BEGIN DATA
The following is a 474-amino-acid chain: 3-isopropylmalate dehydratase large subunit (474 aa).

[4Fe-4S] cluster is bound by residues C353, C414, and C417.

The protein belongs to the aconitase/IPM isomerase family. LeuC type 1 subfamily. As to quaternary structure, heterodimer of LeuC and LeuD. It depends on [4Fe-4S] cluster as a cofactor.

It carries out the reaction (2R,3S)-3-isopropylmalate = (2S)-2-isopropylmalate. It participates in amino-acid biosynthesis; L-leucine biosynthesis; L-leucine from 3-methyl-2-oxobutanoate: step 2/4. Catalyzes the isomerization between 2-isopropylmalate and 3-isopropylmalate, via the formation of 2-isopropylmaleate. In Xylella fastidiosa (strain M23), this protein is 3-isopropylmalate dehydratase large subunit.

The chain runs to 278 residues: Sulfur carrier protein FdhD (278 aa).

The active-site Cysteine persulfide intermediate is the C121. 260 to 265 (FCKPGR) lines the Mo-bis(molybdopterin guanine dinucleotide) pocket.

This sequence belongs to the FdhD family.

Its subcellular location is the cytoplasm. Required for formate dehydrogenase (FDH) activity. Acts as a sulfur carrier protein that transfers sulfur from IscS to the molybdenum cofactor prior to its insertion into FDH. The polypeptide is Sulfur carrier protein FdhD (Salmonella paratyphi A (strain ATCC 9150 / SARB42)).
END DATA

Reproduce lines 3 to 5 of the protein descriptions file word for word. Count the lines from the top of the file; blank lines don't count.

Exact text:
The protein belongs to the aconitase/IPM isomerase family. LeuC type 1 subfamily. As to quaternary structure, heterodimer of LeuC and LeuD. It depends on [4Fe-4S] cluster as a cofactor.

It carries out the reaction (2R,3S)-3-isopropylmalate = (2S)-2-isopropylmalate. It participates in amino-acid biosynthesis; L-leucine biosynthesis; L-leucine from 3-methyl-2-oxobutanoate: step 2/4. Catalyzes the isomerization between 2-isopropylmalate and 3-isopropylmalate, via the formation of 2-isopropylmaleate. In Xylella fastidiosa (strain M23), this protein is 3-isopropylmalate dehydratase large subunit.

The chain runs to 278 residues: Sulfur carrier protein FdhD (278 aa).